Information About Sea Turtles: Frequently Asked Questions

1. How are sea turtles able to return to the same beach to nest?
2. How does a sea turtle nest?
3. How many eggs do sea turtles lay?
4. What do sea turtle eggs look like?
5. What determines the sex of a sea turtle hatchling?
6. How do the hatchlings emerge from the nest?
7. Why do hatchlings emerge together?
8. Why do some researchers say there are seven species of sea turtles and some say there are eight species?
9. How do sea turtles locate the ocean while they are on the beach?
10. What do sea turtles eat and do they have teeth?
11. How deep can sea turtles dive?
12. How long can a sea turtle hold its breath? And why do they drown?
13. How big was the largest sea turtle ever recorded?
14. How are sea turtles tracked in the ocean and how long can they be tracked for?
15. What are the methods used to tag sea turtles?
16. Why are sea turtles tagged?
17. Do sea turtles ever lay eggs underwater?
18. Which is the most common sea turtle? Which is the most endangered sea turtle?
19. Why are sea turtles endangered?
20. Why should humans protect sea turtles?

1. How are sea turtles able to return to the same beach to nest?
There are several theories as to how they locate this area, but none have yet been proven. The most common theories are:

• The newest theory on how sea turtles navigate is that they can detect both the angle and intensity of the earth's magnetic field. Using these two characteristics, a sea turtle may be able to determine its latitude and longitude, enabling it to navigate virtually anywhere. Early experiments seem to show that sea turtles have the ability to detect magnetic fields. Whether they actually use this ability to navigate is the next idea being investigated.

• It is widely believed that hatchlings imprint the unique qualities of their natal beach while still in the nest and/or during their first trip from the nest to the sea. Beach characteristics used may include smell, low-frequency sound, magnetic fields, the characteristics of seasonal offshore currents and celestial cues.

• Younger female turtles may follow older, experienced nesting turtles from their feeding grounds to the rookery (breeding site).
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2. How does a sea turtle nest?
The nesting process consists of several stages. The female turtle emerges from the sea at night and ascends the beach, searching for a suitable nesting site (somewhere dark and quiet). Once at the chosen nesting site, she begins to dig a body pit by using all four flippers. She removes the dry surface sand beneath her, which will later be used to cover the egg chamber. Once she has created a body pit, she begins to dig an egg chamber using her rear flippers, alternating between the right and left flipper to scoops out the damp sand. When she can reach no deeper, she pauses and begins contractions, her rear flippers rising off the sand. Soon she begins laying eggs. Following each contraction, the female turtle will drop between one and four eggs in quick succession. The eggs will almost fill the chamber. Once her clutch is complete, she closes the nest using her rear flippers in a similar way to digging her egg chamber, just in reverse. She places sand on top of the chamber, until the eggs are completely covered. She gently pats the damp sand on top of her eggs, using the underside of her shell (plastron). The camouflaging process now begins. Slowly moving forward, she throws dry, surface sand behind her. This is an effort to conceal the location of her eggs from predators. She may move forward while she is doing this. When she is done, she heads down the beach and returns to sea.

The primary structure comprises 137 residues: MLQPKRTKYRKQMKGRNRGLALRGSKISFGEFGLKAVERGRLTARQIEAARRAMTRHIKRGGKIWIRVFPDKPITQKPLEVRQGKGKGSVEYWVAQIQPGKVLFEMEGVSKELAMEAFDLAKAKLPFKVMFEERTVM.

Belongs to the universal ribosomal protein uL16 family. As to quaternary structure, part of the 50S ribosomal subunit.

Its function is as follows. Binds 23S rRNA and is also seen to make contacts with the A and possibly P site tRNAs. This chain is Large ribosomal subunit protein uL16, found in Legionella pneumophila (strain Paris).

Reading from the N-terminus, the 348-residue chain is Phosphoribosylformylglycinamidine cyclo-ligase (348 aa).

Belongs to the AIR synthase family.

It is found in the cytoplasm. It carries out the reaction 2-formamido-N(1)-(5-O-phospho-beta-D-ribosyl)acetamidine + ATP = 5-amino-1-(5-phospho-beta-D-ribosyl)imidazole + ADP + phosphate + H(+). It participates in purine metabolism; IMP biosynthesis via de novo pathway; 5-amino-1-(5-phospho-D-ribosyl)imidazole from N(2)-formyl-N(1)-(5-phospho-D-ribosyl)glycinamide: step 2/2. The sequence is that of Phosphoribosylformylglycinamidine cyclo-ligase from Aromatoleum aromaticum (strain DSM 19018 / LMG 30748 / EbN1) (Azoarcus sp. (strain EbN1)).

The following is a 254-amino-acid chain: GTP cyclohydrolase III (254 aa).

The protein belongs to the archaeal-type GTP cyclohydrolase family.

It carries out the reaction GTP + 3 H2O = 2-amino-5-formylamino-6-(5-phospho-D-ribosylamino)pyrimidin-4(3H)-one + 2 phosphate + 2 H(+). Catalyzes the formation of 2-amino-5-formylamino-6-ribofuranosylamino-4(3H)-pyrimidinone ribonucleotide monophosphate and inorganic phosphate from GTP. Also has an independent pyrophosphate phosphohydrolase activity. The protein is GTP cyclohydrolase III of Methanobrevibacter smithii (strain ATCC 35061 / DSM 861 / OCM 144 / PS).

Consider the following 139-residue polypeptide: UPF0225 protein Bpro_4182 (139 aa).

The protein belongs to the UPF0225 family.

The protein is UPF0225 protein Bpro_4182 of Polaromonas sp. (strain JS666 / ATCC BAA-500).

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3. How many eggs do sea turtles lay?
The number of eggs in a nest, called a clutch, varies by species. In addition, sea turtles may lay more than one clutch during a nesting season. On average, sea turtles lay 110 eggs in a nest, and average between 2 to 8 nests a season. The smallest clutches are laid by Flatback turtles, approximately 50 eggs per clutch. The largest clutches are laid by hawksbills, which may lay over 200 eggs in a nest.
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4. What do sea turtle eggs look like?
They are the size and shape of ping-pong balls with a soft shell. Usually eggs are spherical in shape, although occasionally, they are misshaped (elongated or adjoined with calcium strands). Some sea turtles lay small infertile eggs, which only contain albumin (egg white). The Leatherback turtle lays some of these infertile eggs in every clutch, but the other species of sea turtle lay these eggs infrequently.
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5. What determines the sex of a sea turtle?
The temperature of the nest determines a hatchling's gender. This is called Temperature-Dependent Sex Determination (TSD). Warmer temperatures produce mostly females, and cooler temperatures produce a majority of males. There is a pivotal temperature that produces an equal ratio of males and females. The temperature determining sex ratio differs between species and nest locations.
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6. Do mother turtles attend to their nests?
No. Once a nest has been completed, the female never returns to it. The eggs and resulting hatchlings are left to fend for themselves and locate the water upon emerging.
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7. Why do hatchlings emerge together?